Quick Update for the New Year

Happy New Year! I hope you are as excited about the prospects of a new year as I am. This past year was simply incredible. I traveled extensively for work, married my husband, went on an epic photography trip a.k.a honeymoon and created a lot of cool content. The only problem is that I haven’t shared any of that with you. I received my snazzy snapshot of my site and blogs posted in 2014 and I had posted only three… how pathetic. However, I am feeling fresh, energized and creative and intend to correct that.

At the turn of the new year, I always get lost in my head for a few weeks contemplating the previous year’s successes and failures, what my goals for the new year are, am I working towards my goals for five or ten years from now? It is a great time, but it can be hard to move past the thoughts and get some things accomplished.

Well, I am proud to say that I have really gotten some things accomplished in these past six days. For example, I stopped procrastinating about figuring out my sewing machine – which I have done for almost two years. I sat it down in front of the TV and YouTube’d my way into sewing four pillow inserts. I also took down every photo frame in my house and recreated my gallery photo wall in my living room to incorporate the photos my husband and I took on our trips to Ireland and New Zealand. I also went hiking, got a library card and subsequently library books, got a “Wunderlist” account to keep on track with my goals and planned out at least three new blog posts.

What do all of these non-photography related things have in common? Action! I am a NOTORIOUS procrastinator, as you must know, however I am really trying to make a lifestyle change here and be proactive. Life is more fun that way. So this is just a quick update to say that I will be putting out more blogs this year. My goal is to do at least one a week with the intention of being more mindful about my passion. Wishing you a wonderful new year with many thanks for your support!

All the best,


Ireland by Holga

If you’ve been following along the blog, you know that when I went to Ireland, I took with me a Holga toy camera that shoots panoramic images on 120 black and white film. I finally have gotten the film processed and am excited to show some of my favorite images here.

This slideshow requires JavaScript.


Despite my best efforts to prevent light leaks, many of the images were scarred with them. The light leaks are less disappointing than the exposure letters and dots burned into the film. Some people have contributed these to a bad batch of film. At this point, though, I have to contribute them to light leaks in the frame counter window, since the entire roll wasn’t afflicted. You can see some of the issues I experienced here.

This slideshow requires JavaScript.

I have to say that I am pleased with the results I got from this plastic camera. However, I continue to be shocked by the cost and the risk associated with shooting film. I have much greater respect for the great film photographers, and much more gratitude for the freedom shooting digital allows.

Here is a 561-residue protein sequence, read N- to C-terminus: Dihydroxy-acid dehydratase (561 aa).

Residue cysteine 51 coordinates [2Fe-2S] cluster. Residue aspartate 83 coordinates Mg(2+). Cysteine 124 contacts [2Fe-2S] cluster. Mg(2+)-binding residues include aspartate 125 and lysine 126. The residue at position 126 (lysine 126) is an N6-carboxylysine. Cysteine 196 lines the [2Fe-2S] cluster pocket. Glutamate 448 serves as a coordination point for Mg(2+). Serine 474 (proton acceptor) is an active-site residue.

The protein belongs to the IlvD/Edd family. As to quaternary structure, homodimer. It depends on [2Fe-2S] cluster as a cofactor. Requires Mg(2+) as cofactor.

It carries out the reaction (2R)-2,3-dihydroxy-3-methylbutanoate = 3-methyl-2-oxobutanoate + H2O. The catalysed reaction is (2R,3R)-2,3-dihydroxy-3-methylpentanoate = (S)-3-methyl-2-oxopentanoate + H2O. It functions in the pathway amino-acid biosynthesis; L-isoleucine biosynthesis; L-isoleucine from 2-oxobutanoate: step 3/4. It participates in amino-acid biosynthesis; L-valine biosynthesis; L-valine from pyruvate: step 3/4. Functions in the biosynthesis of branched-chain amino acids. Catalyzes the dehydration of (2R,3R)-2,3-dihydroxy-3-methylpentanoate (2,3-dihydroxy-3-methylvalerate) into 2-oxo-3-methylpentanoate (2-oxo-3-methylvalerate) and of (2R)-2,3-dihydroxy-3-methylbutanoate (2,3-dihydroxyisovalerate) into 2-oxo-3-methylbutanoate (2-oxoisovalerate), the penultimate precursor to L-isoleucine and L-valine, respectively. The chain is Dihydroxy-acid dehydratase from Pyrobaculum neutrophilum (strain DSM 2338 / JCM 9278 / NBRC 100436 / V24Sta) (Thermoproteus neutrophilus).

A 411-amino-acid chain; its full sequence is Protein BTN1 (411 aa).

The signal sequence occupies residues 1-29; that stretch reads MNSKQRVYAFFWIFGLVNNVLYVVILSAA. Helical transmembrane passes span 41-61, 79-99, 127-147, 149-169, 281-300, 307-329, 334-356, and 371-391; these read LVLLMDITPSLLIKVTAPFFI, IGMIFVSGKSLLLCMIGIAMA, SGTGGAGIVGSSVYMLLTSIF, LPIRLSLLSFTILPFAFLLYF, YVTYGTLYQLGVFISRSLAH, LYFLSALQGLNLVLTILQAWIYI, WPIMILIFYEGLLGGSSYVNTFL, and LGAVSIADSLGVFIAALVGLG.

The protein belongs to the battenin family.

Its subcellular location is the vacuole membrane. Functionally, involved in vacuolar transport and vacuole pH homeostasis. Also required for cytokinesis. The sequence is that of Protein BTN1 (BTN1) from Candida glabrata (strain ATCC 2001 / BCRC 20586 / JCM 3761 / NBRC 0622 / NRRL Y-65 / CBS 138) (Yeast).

I’ve been on a few trips lately, so I will be posting about those soon. In the meantime, I want to discuss  astrophotography. Space is something I have been fascinated with for a while. My parents used to wake me up in the middle of the night to see comets and meteor showers, and most people can agree that space images are breathtaking. I have only recently begun to experiment with photographing the night sky. After overcoming the challenges of DC light pollution, I realized quickly that it is challenging to shoot with a long enough shutter speed to get starlight without getting star trails. While star trails can be cool, they don’t allow for those incredible galaxy images that remind you of your place in the universe.

I experimented a bit with a tripod mounted camera and long exposures and came up with these two images:

This slideshow requires JavaScript.

I have read that with a wide angle you can keep stars sharp for 20 seconds, and with a 50mm it drops down to 10 seconds. These are shot with a 50mm lens at 2500 ISO f2.8  for 13 seconds and 20 seconds, respectively. They’re alright, but not crystal clear. So I have been investigating star tracking camera mounts.


You can buy a fancy star tracking mount, but they cost a pretty penny- I’ve seen them starting around $400. However, there are several good DIY versions that can be made for under $20. The most common I’ve seen is called a “barn door” and it’s usually made of wood, like this one. However, I feel this would be totally unrealistic to travel with, so I am looking at building this one, as seen on Thingiverse. The idea being that, either manually or by motor, you change the angle of the camera as the earth rotates to “track” the stars. I plan to build and will post a follow up, with results, here.